‘Driving is a product of society’: 5 Vaughan quotes on fatal crashes
Council questions if driving age should be raised
Oct. 12, 2021
Following two deadly traffic collisions this year in which three children died, some Vaughan councillors questioned if raising the driving age for licensed G1 operators of motor vehicles in Ontario from 16 to 18 years old could be one of the ways to help save lives.
The first crash referenced happened on May 16, allegedly involved a 16-year-old Richmond Hill driver. Two young children in Vaughan died. In the other crash, a 33-year-old woman is alleged to have hit a 10-year-old girl on Sept. 1.
Vaughan councillors endorsed on Sep. 14 -- during National Teen Driver Safety Week -- a motion urging the Ministry of Transportation to review measures impacting newly licensed drivers. The motion by Coun. Sandra Racco and Regional Coun. Gino Rosati cited data from York Region, which showed drivers below the age of 25 have a higher at-fault collision rate and higher fatality rate in collisions than any other age group.
While Vaughan councillors recommend that the province should consider raising the current minimum driving age to 18, opinions differ:
So here are the top five quotes:
1- ‘ALL ARE CULPRITS': Vaughan resident, Howard Kramer
“Speeding within Vaughan, as well as elsewhere, has always been a problem. I have been in contact with the York Region Police department on more than one occasion to have a radar trap set onto my street at specific times to discourage mostly residents and to slow down. Once a couple of tickets are issued, the word gets around. Men and women of all ages are the culprits.”
2- ‘PROBLEMS CAUSED BY DRIVERS OVER 80': Regional Coun. Linda Jackson
“I believe that not all our problems on our roadways are caused by young drivers,” said Regional Coun. Linda Jackson in response to the Sep. 14 motion.
“Some of our problems are caused by drivers over the age of 80. Maybe I will be kicked for this ... I really do think, though, that the province of Ontario needs to revisit also how they re-license drivers over the age of 80.”
3- ‘PEOPLE ARE IN TOO MUCH OF A HURRY': Regional Coun. Linda Jackson
Jackson continued, adding more reasons to the table.
“I think people are in too much of a hurry. People don't care, and it's all about themselves. So I don't think that it's just young or new. I just think it's a product of society.”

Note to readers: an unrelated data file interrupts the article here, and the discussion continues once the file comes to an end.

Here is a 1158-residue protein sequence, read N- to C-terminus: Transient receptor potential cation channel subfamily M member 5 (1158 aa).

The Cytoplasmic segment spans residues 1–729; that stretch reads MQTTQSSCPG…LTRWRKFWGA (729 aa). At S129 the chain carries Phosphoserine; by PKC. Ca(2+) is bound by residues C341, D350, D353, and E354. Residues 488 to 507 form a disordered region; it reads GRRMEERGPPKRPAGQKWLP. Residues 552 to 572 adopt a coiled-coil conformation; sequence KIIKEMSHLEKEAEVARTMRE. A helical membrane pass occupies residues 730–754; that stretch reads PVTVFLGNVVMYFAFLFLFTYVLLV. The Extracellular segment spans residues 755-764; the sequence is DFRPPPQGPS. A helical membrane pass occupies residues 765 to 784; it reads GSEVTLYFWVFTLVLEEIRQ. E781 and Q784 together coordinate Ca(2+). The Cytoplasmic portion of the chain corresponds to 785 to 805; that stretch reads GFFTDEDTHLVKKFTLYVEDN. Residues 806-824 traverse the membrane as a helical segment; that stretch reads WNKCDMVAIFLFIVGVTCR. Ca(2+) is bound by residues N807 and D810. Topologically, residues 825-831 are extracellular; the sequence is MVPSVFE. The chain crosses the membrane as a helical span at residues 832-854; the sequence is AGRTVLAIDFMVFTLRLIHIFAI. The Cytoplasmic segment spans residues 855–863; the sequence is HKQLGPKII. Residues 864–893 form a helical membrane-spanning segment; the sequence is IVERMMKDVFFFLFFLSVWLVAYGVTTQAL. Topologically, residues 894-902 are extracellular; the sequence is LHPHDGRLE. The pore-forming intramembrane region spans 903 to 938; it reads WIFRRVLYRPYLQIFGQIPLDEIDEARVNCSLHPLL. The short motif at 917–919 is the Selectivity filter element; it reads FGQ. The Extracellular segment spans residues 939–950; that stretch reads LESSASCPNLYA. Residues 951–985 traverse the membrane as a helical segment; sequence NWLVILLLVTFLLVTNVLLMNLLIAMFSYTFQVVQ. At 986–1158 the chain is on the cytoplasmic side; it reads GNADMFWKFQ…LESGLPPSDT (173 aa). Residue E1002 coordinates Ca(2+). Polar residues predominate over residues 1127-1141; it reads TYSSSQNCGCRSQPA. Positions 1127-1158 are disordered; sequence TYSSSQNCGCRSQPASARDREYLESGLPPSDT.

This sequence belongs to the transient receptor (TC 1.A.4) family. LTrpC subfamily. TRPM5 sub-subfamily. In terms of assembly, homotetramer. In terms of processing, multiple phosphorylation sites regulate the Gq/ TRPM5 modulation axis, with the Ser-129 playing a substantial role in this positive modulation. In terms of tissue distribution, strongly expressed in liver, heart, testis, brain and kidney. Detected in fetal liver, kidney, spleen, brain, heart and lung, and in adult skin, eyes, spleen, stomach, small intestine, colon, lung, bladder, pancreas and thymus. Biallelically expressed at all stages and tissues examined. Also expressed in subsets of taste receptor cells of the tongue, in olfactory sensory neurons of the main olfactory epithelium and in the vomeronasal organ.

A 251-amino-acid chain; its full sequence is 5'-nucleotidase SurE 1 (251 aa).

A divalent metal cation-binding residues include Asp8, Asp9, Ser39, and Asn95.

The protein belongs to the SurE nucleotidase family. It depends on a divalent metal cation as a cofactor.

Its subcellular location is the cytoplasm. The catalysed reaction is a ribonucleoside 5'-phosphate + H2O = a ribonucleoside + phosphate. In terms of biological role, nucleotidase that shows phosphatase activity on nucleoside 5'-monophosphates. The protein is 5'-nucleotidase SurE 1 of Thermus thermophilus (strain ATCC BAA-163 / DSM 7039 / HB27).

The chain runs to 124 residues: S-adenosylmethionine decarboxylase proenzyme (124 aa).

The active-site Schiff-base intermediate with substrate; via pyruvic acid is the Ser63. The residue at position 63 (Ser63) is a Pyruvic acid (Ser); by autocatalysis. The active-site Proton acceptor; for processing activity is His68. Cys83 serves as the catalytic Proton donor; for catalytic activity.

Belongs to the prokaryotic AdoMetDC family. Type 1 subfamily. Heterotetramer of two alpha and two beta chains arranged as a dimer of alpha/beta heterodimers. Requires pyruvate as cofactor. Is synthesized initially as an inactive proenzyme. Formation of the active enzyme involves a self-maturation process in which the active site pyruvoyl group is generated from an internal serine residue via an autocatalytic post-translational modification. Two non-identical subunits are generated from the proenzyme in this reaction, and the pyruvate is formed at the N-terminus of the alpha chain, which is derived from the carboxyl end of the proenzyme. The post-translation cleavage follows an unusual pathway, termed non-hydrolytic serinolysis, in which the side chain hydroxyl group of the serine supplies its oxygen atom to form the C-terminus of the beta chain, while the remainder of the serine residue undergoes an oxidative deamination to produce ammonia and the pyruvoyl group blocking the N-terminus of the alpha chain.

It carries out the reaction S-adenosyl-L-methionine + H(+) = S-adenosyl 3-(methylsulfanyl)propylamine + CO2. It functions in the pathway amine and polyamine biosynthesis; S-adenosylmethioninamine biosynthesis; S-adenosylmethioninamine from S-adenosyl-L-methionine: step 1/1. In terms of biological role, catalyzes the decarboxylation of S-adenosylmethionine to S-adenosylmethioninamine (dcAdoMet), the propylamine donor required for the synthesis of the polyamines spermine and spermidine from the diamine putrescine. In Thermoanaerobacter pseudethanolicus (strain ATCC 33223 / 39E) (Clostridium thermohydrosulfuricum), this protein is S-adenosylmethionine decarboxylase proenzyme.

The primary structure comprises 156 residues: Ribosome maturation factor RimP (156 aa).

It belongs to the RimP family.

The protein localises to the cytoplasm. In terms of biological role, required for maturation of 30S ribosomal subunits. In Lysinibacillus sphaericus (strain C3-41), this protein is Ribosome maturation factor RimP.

4- ‘WE NEED MORE COMPACT COMMUNITIES, SO PEOPLE DRIVE LESS’: Gideon Forman, policy analyst
Gideon Forman, a climate change and transportation policy analyst at the David Suzuki Foundation, believes if we have tighter communities, less people will drive.
“Subways are a good thing. I mean, we're delighted to see more public transit for sure. The concern is that some of these suburban communities are unfortunately still too much geared to the private gas burning car. It's great that there's the Vaughan Metropolitan Centre subway stop, but we also need to have more compact communities so people don't have to drive as much.”
He also says that we need better service transit.
“And we need to have better service transit that gets people to places like the Vaughan Metropolitan Centre. One of the issues that people have is the ‘first mile, and last mile’ problem, where people have a hard time getting to rapid transit.”
5- ‘I DON'T SEE PUBLIC TRANSIT AS REAL SOLUTION': Vaughan resident Dave Euser“I've worked in my career and in public transit space here and there, and in my opinion, the way Toronto and the Greater Toronto Area is laid out is that everything is so spaced out,” said Vaughan resident Dave Euser. “So public transit probably works for people who are commuting to work or school. But to go to the grocery store and pick up something quickly, I can't imagine it that way. With our population density that we have, I don't see public transit being a real solution there.”